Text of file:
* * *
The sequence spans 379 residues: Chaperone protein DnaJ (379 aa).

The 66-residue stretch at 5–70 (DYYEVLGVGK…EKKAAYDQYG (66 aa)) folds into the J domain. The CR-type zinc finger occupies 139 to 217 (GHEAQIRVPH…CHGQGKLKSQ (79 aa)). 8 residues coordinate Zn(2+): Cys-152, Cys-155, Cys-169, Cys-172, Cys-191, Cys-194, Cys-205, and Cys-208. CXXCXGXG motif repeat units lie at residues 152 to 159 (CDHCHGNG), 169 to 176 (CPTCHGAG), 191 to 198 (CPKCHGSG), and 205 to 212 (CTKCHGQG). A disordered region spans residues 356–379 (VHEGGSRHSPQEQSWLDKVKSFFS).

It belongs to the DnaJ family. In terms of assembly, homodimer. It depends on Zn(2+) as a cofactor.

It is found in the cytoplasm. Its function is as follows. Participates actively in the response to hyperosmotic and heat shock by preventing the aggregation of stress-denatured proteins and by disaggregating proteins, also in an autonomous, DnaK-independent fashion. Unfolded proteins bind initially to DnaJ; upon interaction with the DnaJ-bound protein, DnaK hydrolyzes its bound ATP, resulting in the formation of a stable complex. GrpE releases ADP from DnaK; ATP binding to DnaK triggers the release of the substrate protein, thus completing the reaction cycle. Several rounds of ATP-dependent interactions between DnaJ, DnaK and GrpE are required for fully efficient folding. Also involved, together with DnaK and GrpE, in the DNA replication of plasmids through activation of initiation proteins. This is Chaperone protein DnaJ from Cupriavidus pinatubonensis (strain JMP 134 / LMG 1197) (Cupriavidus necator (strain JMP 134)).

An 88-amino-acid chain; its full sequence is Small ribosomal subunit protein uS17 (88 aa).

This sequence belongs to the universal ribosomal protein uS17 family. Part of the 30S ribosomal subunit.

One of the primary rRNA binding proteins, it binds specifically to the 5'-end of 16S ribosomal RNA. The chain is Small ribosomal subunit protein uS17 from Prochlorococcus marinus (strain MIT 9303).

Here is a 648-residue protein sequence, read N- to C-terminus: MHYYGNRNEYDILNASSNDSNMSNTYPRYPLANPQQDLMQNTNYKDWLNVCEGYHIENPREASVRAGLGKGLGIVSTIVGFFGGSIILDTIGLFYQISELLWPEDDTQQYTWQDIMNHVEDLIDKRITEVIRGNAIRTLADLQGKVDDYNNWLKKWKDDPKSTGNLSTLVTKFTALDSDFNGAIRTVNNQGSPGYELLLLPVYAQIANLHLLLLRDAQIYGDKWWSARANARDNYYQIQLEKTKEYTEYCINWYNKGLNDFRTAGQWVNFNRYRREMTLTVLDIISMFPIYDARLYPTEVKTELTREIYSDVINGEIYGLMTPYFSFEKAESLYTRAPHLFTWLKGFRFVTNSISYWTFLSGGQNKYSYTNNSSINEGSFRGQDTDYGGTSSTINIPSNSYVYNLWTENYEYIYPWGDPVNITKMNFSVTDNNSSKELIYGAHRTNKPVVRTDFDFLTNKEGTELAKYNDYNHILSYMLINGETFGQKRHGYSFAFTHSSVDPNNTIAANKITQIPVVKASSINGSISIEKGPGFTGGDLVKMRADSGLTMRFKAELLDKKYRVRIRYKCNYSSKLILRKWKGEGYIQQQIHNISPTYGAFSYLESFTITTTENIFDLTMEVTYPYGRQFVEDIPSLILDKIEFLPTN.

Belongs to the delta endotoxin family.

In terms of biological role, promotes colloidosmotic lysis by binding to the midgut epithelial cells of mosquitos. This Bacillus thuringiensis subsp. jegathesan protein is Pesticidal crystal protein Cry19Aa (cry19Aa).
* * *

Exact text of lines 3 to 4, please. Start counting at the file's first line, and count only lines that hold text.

It belongs to the DnaJ family. In terms of assembly, homodimer. It depends on Zn(2+) as a cofactor.

It is found in the cytoplasm. Its function is as follows. Participates actively in the response to hyperosmotic and heat shock by preventing the aggregation of stress-denatured proteins and by disaggregating proteins, also in an autonomous, DnaK-independent fashion. Unfolded proteins bind initially to DnaJ; upon interaction with the DnaJ-bound protein, DnaK hydrolyzes its bound ATP, resulting in the formation of a stable complex. GrpE releases ADP from DnaK; ATP binding to DnaK triggers the release of the substrate protein, thus completing the reaction cycle. Several rounds of ATP-dependent interactions between DnaJ, DnaK and GrpE are required for fully efficient folding. Also involved, together with DnaK and GrpE, in the DNA replication of plasmids through activation of initiation proteins. This is Chaperone protein DnaJ from Cupriavidus pinatubonensis (strain JMP 134 / LMG 1197) (Cupriavidus necator (strain JMP 134)).